L'Agulhas gets its rich heritage from the shipwreck survivors of many nationalities who settled in this desolate place.
The windswept, ruggedly beautiful coastal plain also lays claim to the Agulhas National Park, which has more than 8500 species of flowering plants and the coastline supports a rich marine and intertidal life, with breeding sites of rare birds such as the African Black Oystercatcher.
The country's second oldest working lighthouse was built here in 1848 in the Pharaoh style. You can browse the fascinating lighthouse museum and curio shop, or stop for a cup of tea. The koppie behind the lighthouse provides a panoramic view of where the two oceans meet, ships pass and Southern Right whales play in spring and early summer. The actual Southernmost Tip of Africa is 1km west of the lighthouse and is marked by a simple cairn.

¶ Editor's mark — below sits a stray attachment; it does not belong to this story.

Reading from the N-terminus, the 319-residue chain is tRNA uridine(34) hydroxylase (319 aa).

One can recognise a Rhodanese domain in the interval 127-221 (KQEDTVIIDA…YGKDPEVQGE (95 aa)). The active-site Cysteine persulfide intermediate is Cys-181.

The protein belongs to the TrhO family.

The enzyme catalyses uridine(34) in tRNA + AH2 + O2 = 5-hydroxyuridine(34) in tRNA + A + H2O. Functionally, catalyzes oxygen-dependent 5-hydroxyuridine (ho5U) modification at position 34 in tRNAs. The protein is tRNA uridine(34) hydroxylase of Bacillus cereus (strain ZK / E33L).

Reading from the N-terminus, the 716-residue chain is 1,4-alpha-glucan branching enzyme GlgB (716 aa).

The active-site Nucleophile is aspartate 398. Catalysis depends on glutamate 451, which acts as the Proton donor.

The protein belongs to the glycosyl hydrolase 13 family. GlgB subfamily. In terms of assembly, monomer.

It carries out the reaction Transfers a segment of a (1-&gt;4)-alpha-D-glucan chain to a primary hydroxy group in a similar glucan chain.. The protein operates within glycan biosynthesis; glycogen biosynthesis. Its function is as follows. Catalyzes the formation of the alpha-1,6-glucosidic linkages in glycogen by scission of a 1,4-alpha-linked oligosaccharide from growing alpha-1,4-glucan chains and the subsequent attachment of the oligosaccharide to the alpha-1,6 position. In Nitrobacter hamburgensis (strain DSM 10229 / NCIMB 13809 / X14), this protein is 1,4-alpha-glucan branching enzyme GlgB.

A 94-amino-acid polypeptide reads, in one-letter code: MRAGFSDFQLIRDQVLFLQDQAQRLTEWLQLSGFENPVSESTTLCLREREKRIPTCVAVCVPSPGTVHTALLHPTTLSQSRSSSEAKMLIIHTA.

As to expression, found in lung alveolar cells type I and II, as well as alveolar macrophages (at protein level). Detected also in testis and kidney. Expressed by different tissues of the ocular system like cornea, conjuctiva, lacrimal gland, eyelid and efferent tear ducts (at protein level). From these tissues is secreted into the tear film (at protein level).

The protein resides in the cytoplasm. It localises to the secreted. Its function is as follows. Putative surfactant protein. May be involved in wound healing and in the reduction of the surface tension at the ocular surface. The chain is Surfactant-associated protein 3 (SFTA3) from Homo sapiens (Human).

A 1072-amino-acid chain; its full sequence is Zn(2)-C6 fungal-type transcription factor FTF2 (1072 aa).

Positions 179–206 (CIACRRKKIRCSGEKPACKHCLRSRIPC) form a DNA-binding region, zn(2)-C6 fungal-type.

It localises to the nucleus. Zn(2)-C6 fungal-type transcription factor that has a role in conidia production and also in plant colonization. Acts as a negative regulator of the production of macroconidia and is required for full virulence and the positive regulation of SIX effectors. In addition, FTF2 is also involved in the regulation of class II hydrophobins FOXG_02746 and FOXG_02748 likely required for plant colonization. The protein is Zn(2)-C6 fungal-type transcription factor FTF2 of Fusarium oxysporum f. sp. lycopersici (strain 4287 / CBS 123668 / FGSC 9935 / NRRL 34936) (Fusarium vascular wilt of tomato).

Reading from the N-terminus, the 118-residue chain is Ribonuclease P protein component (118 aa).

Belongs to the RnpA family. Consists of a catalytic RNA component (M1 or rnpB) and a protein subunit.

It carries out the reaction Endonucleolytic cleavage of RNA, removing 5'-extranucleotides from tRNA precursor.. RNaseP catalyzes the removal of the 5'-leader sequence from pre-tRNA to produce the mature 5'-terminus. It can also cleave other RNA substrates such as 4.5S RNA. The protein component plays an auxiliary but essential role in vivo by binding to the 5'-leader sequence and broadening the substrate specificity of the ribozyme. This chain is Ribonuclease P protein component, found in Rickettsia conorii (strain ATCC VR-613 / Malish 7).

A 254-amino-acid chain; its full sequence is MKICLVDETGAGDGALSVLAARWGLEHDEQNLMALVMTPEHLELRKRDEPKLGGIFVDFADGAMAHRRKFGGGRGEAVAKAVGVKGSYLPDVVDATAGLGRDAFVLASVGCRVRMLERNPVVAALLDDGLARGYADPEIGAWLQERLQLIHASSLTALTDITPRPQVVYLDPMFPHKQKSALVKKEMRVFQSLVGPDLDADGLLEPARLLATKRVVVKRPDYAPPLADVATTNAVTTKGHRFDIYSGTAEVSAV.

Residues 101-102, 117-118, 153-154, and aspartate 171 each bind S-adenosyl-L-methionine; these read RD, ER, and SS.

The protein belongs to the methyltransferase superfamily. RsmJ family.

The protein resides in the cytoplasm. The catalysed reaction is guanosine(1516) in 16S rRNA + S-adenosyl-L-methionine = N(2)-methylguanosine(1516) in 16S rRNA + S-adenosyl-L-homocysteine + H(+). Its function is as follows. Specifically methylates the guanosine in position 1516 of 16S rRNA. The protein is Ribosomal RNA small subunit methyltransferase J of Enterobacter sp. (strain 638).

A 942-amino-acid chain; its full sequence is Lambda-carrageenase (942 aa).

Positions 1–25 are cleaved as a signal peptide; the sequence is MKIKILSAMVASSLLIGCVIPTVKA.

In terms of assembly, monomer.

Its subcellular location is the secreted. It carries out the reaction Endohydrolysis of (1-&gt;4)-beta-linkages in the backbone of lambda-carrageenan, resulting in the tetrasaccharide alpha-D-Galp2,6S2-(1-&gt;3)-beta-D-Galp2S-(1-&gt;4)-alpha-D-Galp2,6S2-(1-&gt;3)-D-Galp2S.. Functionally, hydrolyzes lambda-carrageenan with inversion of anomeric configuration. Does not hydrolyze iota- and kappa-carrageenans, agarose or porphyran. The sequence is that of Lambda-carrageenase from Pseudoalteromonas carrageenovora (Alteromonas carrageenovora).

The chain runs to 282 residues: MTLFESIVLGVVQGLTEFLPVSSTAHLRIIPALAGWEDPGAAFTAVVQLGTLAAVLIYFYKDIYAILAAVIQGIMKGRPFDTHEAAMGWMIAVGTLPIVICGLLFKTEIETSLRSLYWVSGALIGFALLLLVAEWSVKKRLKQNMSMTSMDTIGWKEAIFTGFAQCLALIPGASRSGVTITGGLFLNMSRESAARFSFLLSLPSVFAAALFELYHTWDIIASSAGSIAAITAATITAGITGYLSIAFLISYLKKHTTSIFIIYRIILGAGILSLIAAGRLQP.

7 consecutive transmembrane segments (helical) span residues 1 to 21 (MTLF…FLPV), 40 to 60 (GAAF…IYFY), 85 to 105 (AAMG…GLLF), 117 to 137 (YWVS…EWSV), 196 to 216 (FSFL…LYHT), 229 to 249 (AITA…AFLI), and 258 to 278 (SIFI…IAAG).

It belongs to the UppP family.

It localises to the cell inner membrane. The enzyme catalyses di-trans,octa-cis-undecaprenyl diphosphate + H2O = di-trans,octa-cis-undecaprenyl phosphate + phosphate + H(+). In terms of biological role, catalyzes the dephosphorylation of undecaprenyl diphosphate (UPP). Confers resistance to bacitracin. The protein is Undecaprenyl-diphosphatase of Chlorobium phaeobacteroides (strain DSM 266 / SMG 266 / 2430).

East of the tip are "vywers" (fish traps) which were created by inhabitants of the area thousands of years ago. These traps were made by building dams across shallow gullies so that fish would be stranded in them at low tide. Some "vywers" have been maintained through the centuries and are still used today. The discovery of stone hearths and pottery, together with shell middens, are a valuable historic and cultural legacy left by the Khoi beach nomads, who lived along this coastline for centuries.